Results from the First National Cohort: Decision-Maker Summary

By Sara Jane O’Neill

Local governments across Canada are focusing on sustainable service delivery – delivering core municipal services in a socially, economically and environmentally responsible manner. Natural assets, such as wetlands, forests, and creeks, provide many of the same services to communities as engineered assets but are generally not accounted for and/or are undervalued in asset management practices. Any municipal asset management plan that does not include natural assets omits potentially significant dimensions of a community’s financial risk.

The Municipal Natural Assets Initiative (MNAI), convened in 2016, has developed a methodology and guidance documents to help local governments identify, value and manage natural assets within traditional financial and asset management planning frameworks. To test and refine the municipal natural asset management approach and methodology, five pilot communities were selected following a national request for proposals and interview process: The City of Nanaimo, BC, Town of Grand Forks, BC, District of West Vancouver, BC, Town of Oakville, ON, and the Region of Peel, ON.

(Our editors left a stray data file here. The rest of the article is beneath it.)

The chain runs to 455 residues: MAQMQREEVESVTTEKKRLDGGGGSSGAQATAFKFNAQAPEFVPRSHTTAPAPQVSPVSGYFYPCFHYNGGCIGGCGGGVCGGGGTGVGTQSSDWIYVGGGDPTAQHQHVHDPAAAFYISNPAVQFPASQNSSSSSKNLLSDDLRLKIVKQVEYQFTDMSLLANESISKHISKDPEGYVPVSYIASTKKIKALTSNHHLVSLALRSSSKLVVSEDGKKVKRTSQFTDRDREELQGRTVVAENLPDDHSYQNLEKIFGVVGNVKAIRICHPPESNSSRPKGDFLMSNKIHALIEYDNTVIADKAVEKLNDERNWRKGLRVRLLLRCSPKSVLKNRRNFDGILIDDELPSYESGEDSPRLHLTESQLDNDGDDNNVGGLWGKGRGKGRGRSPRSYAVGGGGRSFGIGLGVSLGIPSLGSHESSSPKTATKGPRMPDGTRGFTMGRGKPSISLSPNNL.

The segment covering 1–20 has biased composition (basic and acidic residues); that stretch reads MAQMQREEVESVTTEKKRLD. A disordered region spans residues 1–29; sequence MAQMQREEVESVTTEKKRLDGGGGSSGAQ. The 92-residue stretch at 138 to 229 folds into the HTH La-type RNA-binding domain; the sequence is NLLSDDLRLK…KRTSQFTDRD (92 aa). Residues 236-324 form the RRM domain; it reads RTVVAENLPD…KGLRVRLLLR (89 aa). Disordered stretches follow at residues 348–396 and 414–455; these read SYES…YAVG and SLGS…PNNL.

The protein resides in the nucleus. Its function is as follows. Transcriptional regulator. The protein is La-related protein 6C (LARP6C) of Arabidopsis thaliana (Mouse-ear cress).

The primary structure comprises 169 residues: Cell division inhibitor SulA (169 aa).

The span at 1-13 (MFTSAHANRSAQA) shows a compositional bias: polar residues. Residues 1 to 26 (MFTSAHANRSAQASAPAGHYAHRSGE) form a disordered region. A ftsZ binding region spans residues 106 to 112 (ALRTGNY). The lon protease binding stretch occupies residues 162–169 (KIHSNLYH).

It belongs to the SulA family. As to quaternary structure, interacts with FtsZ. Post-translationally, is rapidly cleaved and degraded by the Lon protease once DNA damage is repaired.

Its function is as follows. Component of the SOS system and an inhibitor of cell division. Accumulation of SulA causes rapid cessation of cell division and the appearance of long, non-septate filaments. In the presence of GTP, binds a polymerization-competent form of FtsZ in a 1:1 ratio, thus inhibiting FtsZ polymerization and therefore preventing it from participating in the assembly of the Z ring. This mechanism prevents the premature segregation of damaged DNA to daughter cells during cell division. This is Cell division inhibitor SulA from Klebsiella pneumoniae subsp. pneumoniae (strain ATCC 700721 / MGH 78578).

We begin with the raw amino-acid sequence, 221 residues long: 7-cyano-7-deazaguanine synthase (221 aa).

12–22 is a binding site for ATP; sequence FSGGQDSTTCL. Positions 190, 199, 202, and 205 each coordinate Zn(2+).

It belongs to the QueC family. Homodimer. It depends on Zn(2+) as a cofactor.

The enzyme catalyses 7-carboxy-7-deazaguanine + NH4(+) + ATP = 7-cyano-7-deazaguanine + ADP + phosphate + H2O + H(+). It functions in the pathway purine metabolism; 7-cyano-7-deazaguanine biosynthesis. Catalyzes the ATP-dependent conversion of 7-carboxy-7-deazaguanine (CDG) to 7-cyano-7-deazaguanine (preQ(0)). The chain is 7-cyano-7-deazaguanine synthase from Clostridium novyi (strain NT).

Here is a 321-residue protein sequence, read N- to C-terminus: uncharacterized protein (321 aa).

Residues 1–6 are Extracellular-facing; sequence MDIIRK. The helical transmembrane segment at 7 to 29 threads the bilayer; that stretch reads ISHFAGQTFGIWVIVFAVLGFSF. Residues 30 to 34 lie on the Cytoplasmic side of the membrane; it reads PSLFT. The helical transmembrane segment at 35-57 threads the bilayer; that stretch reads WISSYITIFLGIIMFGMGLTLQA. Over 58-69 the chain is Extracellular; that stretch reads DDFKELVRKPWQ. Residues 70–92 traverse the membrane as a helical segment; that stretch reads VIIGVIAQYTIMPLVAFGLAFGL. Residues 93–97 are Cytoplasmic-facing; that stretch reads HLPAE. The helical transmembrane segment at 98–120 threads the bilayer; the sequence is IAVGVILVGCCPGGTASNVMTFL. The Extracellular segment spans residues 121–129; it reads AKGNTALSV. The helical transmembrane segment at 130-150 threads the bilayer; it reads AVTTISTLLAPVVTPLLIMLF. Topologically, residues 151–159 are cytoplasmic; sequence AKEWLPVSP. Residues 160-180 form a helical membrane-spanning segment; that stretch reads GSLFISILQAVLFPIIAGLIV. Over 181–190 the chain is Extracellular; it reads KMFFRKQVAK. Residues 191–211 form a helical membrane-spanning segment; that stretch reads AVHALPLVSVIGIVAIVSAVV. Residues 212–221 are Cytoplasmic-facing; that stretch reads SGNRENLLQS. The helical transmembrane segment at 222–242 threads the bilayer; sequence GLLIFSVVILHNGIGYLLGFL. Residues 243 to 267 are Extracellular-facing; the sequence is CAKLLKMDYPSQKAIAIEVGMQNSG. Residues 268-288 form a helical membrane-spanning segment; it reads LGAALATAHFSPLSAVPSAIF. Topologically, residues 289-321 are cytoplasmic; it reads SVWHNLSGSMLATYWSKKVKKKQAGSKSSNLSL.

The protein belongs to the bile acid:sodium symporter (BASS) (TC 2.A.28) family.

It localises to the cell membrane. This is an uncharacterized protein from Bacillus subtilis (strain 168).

While the results from each project are unique, they all assessed the value of stormwater services provided by a natural asset under various scenarios. Consequently, some common key messages have emerged:

Natural assets can provide equivalent stormwater management services

Overall, results show that natural assets can provide the same level of stormwater management services as their engineered counterparts. All communities found that their natural asset of interest was meeting at least the 100-year flood storage requirements under current standards. The Region of Peel also assessed water quality management services of their natural assets of interest and found that four of five ecosystem types exceeded provincial requirements for total suspended solid removal.

Under both climate change and intensified development scenarios, the value of natural assets increased